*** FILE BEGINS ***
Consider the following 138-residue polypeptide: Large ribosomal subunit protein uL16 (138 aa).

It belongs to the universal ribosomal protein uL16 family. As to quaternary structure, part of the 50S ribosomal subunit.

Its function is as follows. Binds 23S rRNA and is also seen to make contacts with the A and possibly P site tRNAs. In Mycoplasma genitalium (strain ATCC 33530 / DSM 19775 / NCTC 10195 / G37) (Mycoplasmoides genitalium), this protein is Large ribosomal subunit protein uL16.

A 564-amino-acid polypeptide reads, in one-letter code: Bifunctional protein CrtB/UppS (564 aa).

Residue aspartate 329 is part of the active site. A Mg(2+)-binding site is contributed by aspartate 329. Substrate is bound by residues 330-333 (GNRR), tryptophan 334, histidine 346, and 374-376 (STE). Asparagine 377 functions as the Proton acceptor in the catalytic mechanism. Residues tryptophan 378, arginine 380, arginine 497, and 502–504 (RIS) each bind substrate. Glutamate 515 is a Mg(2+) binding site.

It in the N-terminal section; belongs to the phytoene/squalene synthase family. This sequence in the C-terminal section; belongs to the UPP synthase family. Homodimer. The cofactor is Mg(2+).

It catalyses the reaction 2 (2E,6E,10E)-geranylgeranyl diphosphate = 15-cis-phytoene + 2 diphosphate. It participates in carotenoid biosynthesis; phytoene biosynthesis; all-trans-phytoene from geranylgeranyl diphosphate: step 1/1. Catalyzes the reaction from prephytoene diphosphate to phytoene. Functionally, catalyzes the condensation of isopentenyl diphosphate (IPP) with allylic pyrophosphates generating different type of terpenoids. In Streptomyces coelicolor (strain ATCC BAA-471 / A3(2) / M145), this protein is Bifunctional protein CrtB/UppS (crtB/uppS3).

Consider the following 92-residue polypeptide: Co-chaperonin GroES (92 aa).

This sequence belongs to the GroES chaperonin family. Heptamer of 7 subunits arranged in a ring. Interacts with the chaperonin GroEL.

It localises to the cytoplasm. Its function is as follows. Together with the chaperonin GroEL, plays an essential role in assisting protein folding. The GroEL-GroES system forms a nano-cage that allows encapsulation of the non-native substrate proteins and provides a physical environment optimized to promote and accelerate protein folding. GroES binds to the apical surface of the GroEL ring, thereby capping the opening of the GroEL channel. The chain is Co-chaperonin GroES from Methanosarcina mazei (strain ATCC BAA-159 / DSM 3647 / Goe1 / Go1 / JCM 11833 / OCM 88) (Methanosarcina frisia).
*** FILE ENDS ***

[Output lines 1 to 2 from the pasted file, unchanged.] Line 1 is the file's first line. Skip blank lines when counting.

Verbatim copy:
Consider the following 138-residue polypeptide: Large ribosomal subunit protein uL16 (138 aa).

It belongs to the universal ribosomal protein uL16 family. As to quaternary structure, part of the 50S ribosomal subunit.